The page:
Discussion in 'Java' started by Jonathan Bartlett, Aug 12, 2005.

  1. I'm having some trouble understanding JNDI concepts. Specifically, I'm
    not clear on how resource-ref's and resource-env-ref's work, what they
    are used for, what the difference is between them, and so forth.

    Jonathan Bartlett, Aug 12, 2005
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  2. Jonathan Bartlett wrote:
    > I'm having some trouble understanding JNDI concepts. Specifically, I'm
    > not clear on how resource-ref's and resource-env-ref's work, what they
    > are used for, what the difference is between them, and so forth.

    First, you need to understand how J2EE works relative to external
    resources. Most J2EE applications utilize an external resource, for
    example a database. Typically database interaction is done via a JDBC
    driver. The preferred method for obtaining a database connection in a
    J2EE environment is from a javax.sql.DataSource implementation provided
    by the container.

    So the container will provide your application with a
    javax.sql.DataSource. The benefits of this are that your application
    doesn't need to be concerned with the configuration details of the
    javax.sql.DataSource. Also, the application server can provide services
    like connection pooling or SQL tracing without affecting you
    application. Finally, your application is shielded from the details
    like the specific JDBC driver used and the database vendor. (Although
    sometime sufficiently complicated applications need to know this data

    So now that we know what we want from the application server and the
    application, we need to understand how it is accomplished. At a high
    level, it works this way. The container provides to each web
    application and/or EJB a particular JNDI context that is theirs and
    theirs alone. This is called the ENC context and is accessed via the
    name java:comp/env. Best practices dictate that you access external
    resources from this context. For example, you may decide that you will
    access the javax.sql.DataSource from the JNDI under the name
    java:comp/env/jdbc/MyAppDS. You can safely hardcode that value into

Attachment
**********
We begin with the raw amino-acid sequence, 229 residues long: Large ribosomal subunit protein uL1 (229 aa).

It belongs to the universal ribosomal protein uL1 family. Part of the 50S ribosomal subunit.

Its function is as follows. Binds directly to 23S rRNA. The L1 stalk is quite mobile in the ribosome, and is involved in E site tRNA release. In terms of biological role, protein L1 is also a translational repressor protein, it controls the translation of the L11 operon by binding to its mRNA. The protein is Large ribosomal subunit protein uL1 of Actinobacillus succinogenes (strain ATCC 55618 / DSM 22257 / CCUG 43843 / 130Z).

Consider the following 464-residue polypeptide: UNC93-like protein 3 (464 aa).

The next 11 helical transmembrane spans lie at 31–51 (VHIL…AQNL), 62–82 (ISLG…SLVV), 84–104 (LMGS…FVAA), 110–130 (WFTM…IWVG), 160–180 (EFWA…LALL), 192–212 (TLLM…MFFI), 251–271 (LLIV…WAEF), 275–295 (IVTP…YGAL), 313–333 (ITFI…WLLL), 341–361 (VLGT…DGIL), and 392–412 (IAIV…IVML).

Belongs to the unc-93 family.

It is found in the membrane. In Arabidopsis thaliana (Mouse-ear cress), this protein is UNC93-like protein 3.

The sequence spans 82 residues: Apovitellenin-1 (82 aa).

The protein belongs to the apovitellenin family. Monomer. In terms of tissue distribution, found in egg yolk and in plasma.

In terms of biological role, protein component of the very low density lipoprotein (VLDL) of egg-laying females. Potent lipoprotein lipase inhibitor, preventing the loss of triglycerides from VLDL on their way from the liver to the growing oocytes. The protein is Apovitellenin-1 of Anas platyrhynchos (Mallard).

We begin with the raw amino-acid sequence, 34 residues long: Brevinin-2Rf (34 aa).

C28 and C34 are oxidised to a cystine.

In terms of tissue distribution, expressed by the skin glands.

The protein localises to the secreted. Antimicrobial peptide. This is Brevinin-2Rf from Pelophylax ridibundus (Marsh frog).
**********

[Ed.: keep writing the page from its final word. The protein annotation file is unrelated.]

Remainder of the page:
from Java code because it is really a logical value. In the
    configuration file for the component (web.xml or ejb-jar.xml), you
    declare what these names are and what you expect to find there. (These
    are the entries you asked about.)

    OK, so the application knows where in the ENC context it will access
    external resources. Next the application server must be configured to
    actually have the external resources. This is performed in an
    application server specific manner. E.g., you might configure your
    application server to contain an Oracle implementation of
    javax.sql.DataSource under the JNDI name java:jdbc/OracleOnDB1DS.

    The final step is to tell the application server how to map the logical
    names in the ENC context for your component to the physical resources
    configured in the application server. How this is done is application
    server specific. Almost every application server provides the
    capability for specifying this in an XML file that lives alongside the
    web.xml or ejb-jar.xml file. For some application servers, this is the
    only way. Other application servers provide a GUI of some sort for
    deploying applications and you do that then. In the example we have
    used, we map java:comp/env/jdbc/MyAppDS to java:jdbc/OracleOnDB1DS.

    Note one other benefit of this scheme. You can deploy a second copy of
    your component in the same application server or even in the same EAR
    and use the configuration to have it point to different physical
    resources. E.g., we could have a duplicate component where
    java:comp/env/jdbc/MyAppDS is mapped to java:jdbc/MSSqlServerOnDB2DS.


    XML is the programmer's duct tape.
    Raymond DeCampo, Aug 17, 2005
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  3. burning_hrt


    Apr 9, 2012

    A very good post for understanding the concept of jndi. But m having one more doubt over here..

    I've used this lookup() method in both glassfish 3.1 server and tomcat 7.0. In glassfish, we needed to make one jdbc resource for any database and from the servlet we used to used to get the DataSource back using ctx.lookup("jdbc/Mydb");

    But, when i tried the same concept in Tomcat 7.0, i was forced to use ctx.lookup("java:comp/env/jdbc/Mydb");, otherwise, I was unable to get the DSN.

    I'm unable to understand over here that what actually is wrong...???

    And if possible please explain ENC context..

    Thank you....
    burning_hrt, Apr 9, 2012
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